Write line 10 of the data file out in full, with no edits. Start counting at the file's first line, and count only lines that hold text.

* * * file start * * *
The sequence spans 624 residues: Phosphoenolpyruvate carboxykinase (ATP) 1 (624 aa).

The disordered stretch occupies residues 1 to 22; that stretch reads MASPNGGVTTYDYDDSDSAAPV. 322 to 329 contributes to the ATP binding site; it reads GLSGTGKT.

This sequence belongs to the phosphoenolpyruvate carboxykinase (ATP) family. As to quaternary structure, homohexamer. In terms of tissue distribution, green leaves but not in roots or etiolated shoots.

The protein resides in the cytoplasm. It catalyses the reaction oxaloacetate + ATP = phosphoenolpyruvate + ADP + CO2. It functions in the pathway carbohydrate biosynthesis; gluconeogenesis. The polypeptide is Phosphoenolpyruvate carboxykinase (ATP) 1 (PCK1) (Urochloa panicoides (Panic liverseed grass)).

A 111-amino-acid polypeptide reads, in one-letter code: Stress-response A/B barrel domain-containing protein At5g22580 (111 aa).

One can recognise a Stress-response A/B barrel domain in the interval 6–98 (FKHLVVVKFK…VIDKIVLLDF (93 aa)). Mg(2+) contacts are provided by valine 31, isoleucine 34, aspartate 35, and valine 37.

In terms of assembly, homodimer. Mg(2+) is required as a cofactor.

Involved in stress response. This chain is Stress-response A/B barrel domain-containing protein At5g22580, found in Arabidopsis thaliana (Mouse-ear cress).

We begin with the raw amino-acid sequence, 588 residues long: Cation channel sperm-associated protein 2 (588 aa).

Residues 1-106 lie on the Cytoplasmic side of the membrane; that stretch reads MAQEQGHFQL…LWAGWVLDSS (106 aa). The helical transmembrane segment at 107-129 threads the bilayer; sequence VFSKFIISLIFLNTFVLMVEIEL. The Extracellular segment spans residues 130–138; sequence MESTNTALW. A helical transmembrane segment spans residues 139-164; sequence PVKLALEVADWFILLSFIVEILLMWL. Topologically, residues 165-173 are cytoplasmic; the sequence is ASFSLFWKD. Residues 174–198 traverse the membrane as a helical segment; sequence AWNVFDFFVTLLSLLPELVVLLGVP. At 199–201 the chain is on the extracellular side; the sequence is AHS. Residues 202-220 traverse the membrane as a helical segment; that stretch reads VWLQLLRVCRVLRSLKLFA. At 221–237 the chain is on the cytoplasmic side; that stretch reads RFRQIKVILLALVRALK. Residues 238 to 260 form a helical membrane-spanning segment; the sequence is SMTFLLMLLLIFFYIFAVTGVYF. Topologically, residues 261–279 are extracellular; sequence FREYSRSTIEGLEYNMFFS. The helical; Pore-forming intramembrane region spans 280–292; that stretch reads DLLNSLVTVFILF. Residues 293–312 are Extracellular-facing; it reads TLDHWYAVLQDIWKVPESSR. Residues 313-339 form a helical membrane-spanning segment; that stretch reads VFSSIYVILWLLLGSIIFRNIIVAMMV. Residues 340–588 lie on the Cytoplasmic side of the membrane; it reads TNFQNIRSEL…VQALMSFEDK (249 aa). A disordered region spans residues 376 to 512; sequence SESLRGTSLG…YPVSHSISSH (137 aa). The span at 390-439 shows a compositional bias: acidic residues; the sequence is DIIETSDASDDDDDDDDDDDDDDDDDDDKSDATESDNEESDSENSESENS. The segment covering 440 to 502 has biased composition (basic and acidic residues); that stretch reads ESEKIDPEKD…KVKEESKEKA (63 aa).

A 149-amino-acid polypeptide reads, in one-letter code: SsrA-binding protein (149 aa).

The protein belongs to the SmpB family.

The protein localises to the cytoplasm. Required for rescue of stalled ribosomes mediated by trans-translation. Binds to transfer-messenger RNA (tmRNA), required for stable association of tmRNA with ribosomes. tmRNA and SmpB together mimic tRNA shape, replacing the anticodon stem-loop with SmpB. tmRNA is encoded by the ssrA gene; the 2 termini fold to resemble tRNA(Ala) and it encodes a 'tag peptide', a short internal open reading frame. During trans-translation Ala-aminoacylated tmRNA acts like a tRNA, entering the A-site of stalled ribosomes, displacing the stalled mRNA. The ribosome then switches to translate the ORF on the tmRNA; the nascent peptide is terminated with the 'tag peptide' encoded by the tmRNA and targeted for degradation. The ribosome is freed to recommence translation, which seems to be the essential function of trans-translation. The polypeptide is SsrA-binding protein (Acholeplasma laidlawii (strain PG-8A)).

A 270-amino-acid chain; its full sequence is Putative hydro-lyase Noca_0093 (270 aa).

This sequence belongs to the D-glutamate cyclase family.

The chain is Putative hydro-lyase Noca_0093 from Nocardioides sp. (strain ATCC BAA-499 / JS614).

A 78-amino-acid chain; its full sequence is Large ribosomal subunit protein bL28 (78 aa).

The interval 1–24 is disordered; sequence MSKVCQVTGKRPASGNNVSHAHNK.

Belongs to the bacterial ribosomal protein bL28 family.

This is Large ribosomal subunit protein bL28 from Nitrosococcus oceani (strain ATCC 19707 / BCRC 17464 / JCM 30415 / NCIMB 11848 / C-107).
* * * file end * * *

Residues 1-106 lie on the Cytoplasmic side of the membrane; that stretch reads MAQEQGHFQL…LWAGWVLDSS (106 aa). The helical transmembrane segment at 107-129 threads the bilayer; sequence VFSKFIISLIFLNTFVLMVEIEL. The Extracellular segment spans residues 130–138; sequence MESTNTALW. A helical transmembrane segment spans residues 139-164; sequence PVKLALEVADWFILLSFIVEILLMWL. Topologically, residues 165-173 are cytoplasmic; the sequence is ASFSLFWKD. Residues 174–198 traverse the membrane as a helical segment; sequence AWNVFDFFVTLLSLLPELVVLLGVP. At 199–201 the chain is on the extracellular side; the sequence is AHS. Residues 202-220 traverse the membrane as a helical segment; that stretch reads VWLQLLRVCRVLRSLKLFA. At 221–237 the chain is on the cytoplasmic side; that stretch reads RFRQIKVILLALVRALK. Residues 238 to 260 form a helical membrane-spanning segment; the sequence is SMTFLLMLLLIFFYIFAVTGVYF. Topologically, residues 261–279 are extracellular; sequence FREYSRSTIEGLEYNMFFS. The helical; Pore-forming intramembrane region spans 280–292; that stretch reads DLLNSLVTVFILF. Residues 293–312 are Extracellular-facing; it reads TLDHWYAVLQDIWKVPESSR. Residues 313-339 form a helical membrane-spanning segment; that stretch reads VFSSIYVILWLLLGSIIFRNIIVAMMV. Residues 340–588 lie on the Cytoplasmic side of the membrane; it reads TNFQNIRSEL…VQALMSFEDK (249 aa). A disordered region spans residues 376 to 512; sequence SESLRGTSLG…YPVSHSISSH (137 aa). The span at 390-439 shows a compositional bias: acidic residues; the sequence is DIIETSDASDDDDDDDDDDDDDDDDDDDKSDATESDNEESDSENSESENS. The segment covering 440 to 502 has biased composition (basic and acidic residues); that stretch reads ESEKIDPEKD…KVKEESKEKA (63 aa).